The Americas division of Human Rights Watch kept abreast of human rights developments around the region through frequent visits, close contact with local activists, and intensive monitoring of the media and other information sources. The division sought not only to identify the most pressing problems of the countries in which it worked, but also to understand the root causes of violations and to formulate strategies for addressing them. It campaigned vigorously to put a stop to violations, relying on targeted advocacy with policy-makers, careful coordination with like-minded groups, and outreach to the broader public via the media and the internet.
While the Americas division responded quickly to fast-breaking events, it also gave sustained attention to chronic, long-term problems. Among the issues the division worked on in 2001 were military-paramilitary links and violations of international humanitarian law in Colombia; the Pinochet prosecution and freedom of expression in Chile; military abuses, violence against sexual minorities, and labor rights in Mexico; political violence and impunity in Haiti; accountability in Argentina; freedom of association and child labor in Ecuador; the treatment of Haitian immigrants and Dominico-Haitians in the Dominican Republic; police violence in Jamaica; accountability in Peru; the protection of NGOs and human rights defenders in Guatemala; and overall human rights conditions in Cuba.
Over the course of the year, the Americas division fielded investigative and advocacy missions to nearly a dozen countries. In addition to brief two- or three-day advocacy visits, the division's researchers conducted longer fact-finding investigations in Argentina, Chile, Colombia, the Dominican Republic, Ecuador, Haiti, Mexico, Peru, and Venezuela, with the division sending, in some cases, more than one mission to a single country. With the information collected during these trips, the Americas division prepared detailed reports and other materials to document the problems under review.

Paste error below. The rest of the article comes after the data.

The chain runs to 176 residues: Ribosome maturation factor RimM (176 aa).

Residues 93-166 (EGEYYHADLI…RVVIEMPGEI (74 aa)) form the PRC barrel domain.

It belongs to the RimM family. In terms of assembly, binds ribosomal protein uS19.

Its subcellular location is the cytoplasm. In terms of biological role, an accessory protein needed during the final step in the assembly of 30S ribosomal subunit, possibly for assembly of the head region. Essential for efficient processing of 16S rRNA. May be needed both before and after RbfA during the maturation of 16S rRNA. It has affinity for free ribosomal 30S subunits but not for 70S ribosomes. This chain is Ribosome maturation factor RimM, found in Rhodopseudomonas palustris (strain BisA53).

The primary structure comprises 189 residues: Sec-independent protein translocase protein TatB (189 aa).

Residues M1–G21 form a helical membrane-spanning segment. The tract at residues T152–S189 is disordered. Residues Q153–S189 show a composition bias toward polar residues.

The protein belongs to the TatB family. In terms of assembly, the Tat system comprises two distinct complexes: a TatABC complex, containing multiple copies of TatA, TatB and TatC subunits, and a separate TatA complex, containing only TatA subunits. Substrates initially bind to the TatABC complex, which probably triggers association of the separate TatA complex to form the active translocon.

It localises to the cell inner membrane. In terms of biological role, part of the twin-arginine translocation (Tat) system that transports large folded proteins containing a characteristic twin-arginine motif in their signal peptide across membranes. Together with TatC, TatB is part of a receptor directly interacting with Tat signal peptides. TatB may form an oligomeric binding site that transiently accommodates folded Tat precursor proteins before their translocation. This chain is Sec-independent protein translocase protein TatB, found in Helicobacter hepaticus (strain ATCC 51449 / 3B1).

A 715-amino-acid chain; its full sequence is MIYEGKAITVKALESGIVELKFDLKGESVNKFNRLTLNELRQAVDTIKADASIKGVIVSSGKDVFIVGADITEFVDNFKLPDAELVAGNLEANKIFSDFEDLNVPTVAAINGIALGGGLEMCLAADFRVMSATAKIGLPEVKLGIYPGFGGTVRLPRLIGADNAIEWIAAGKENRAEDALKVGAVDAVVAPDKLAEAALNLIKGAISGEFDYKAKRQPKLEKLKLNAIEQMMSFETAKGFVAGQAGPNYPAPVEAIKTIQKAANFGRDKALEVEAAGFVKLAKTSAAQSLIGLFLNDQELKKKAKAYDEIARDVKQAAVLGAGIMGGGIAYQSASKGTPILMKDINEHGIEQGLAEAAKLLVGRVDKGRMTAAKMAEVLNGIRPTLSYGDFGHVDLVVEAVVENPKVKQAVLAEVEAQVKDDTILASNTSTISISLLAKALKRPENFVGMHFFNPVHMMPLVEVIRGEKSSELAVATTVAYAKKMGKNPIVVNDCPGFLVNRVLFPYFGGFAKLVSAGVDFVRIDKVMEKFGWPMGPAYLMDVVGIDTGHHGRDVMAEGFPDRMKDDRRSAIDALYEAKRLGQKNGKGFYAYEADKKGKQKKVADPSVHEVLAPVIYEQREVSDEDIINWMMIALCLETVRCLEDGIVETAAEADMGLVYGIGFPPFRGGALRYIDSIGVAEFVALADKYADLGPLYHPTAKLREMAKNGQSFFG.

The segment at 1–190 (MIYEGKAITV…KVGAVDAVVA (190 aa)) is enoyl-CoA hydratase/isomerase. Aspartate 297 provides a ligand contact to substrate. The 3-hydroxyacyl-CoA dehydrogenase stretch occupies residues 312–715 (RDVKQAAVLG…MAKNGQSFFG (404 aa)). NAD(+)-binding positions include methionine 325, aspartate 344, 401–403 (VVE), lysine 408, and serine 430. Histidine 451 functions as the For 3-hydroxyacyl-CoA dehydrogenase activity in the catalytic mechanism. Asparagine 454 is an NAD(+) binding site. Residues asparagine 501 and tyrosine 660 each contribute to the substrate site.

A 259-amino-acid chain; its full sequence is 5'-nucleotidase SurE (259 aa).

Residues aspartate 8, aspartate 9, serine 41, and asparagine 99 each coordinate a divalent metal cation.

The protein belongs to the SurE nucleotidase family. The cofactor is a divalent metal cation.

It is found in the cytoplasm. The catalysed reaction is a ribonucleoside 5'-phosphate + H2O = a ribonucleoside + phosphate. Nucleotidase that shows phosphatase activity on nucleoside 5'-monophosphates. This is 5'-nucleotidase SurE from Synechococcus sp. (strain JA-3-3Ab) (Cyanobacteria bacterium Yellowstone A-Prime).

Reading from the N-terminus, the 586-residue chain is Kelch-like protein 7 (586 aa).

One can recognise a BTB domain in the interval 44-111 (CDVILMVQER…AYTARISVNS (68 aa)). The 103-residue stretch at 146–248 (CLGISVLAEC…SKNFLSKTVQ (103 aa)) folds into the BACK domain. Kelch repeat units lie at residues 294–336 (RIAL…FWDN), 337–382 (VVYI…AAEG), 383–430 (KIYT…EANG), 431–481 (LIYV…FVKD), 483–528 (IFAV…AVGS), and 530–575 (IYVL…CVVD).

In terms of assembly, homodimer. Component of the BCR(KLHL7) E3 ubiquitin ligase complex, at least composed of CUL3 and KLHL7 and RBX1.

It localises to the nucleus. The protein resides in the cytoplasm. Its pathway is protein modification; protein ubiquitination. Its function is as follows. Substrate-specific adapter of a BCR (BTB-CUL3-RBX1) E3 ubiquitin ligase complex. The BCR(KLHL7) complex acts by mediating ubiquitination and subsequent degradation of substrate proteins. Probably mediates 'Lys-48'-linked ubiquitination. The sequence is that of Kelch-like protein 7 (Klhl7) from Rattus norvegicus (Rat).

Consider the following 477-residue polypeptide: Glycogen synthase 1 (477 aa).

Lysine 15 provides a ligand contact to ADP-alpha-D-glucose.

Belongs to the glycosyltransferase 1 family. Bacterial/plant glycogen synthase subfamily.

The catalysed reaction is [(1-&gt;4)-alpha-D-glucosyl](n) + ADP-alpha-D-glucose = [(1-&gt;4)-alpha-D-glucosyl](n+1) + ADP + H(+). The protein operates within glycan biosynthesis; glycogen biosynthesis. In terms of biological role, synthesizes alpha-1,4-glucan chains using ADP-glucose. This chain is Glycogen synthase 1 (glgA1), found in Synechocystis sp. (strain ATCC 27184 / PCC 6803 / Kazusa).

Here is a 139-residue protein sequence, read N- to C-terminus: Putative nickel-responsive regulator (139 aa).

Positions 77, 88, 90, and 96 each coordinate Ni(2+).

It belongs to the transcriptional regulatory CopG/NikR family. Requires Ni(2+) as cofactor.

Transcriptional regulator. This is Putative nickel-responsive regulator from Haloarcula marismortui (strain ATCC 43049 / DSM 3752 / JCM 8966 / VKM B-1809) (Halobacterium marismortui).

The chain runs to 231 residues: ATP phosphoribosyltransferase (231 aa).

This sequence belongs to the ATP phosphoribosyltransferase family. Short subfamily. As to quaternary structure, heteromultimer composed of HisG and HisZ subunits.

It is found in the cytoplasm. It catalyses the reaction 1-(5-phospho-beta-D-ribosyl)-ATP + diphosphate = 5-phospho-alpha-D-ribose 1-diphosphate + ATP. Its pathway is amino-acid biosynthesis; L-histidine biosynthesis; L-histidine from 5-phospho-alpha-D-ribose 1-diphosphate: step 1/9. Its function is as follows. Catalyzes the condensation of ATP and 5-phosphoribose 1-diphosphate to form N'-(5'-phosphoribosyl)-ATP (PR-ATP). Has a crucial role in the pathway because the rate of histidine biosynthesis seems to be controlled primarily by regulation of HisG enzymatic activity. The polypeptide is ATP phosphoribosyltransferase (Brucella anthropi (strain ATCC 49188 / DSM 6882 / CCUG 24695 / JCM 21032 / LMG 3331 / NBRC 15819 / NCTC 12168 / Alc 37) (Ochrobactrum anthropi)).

Besides disseminating information via written materials, Human Rights Watch directly addressed high-level government officials and representatives of relevant regional and international bodies, conveying our human rights concerns in a firm, concise, and timely way. In several countries, Human Rights Watch representatives held meetings with presidents and other top government officials. In meetings, as well as in correspondence and written statements, the Americas division made specific recommendations for improving human rights conditions.
As the region's gravest human rights crisis, Colombia was the major focus of the Americas division during 2001. The division's work in support of human rights in Colombia had three tracks: pressing for change within the country, working to influence U.S. policy toward Colombia, and promoting U.N. and other international efforts.